In higher education, the analysis of students’ individual writing assignments after viewing films/documentaries presents an interesting case of using radical ‘messages’ within the aims of environmental education in order to trigger both student’s engagement and critical thinking. The case study “If a Tree Falls and Everybody Hears the Sound” provides an example of how environmental advocacy and the objective of pluralistic education can be combined as mutually supportive means of achieving both democratic learning in which students’ individual opinions are seen as extremely valuable, and simultaneously provide an example of the type of ecopedagogy that supports learning for environmental sustainability. The role of environmental advocacy can be crucially important if the interests of all planetary citizens—and not just one species—are to be taken seriously.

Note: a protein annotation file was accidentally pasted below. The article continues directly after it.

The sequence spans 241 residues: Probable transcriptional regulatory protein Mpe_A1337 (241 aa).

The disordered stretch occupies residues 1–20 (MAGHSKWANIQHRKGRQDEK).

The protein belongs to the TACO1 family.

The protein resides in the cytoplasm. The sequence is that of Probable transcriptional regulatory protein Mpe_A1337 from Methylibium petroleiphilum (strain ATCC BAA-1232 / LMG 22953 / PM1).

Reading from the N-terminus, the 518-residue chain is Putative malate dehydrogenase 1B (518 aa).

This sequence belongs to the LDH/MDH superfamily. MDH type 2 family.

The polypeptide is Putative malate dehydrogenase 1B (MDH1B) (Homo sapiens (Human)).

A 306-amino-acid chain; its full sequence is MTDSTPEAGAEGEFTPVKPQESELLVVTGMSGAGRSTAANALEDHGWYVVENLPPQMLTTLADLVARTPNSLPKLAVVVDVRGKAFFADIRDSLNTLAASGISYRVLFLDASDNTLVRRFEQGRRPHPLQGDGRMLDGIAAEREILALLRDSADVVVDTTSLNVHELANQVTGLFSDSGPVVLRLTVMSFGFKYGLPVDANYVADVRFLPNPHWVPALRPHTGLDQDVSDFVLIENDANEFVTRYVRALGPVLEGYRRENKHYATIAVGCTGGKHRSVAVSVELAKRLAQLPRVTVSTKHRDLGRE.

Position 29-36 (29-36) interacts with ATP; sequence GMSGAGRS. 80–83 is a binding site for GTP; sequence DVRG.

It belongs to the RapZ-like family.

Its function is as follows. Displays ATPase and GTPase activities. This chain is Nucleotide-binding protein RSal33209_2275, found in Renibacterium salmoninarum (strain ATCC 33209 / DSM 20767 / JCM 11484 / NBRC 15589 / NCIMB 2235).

Tamar Szabó Gendler is Vincent J. Scully Professor of Philosophy and Professor of Cognitive Science at Yale University, and Chair of the Department of Philosophy. She received her BA in Humanities and Mathematics & Philosophy from Yale in 1987 and her PhD in Philosophy from Harvard in 1996. After a decade teaching first at Syracuse University and then at Cornell, she returned to to Yale as a professor in 2006. Her professional philosophical work lies at the intersection of philosophy and psychology, and she is the author of Thought Experiments (2000) and Intuition, Imagination and Philosophical Methodology (2010), and editor or co-editor of Conceivability and Possibility (2002), Perceptual Experience (2006) and The Elements of Philosophy (2008). She has been honored with fellowships from the National Endowment for the Humanities, the National Science Foundation, the American Council for Learned Societies, and the Mellon Foundation.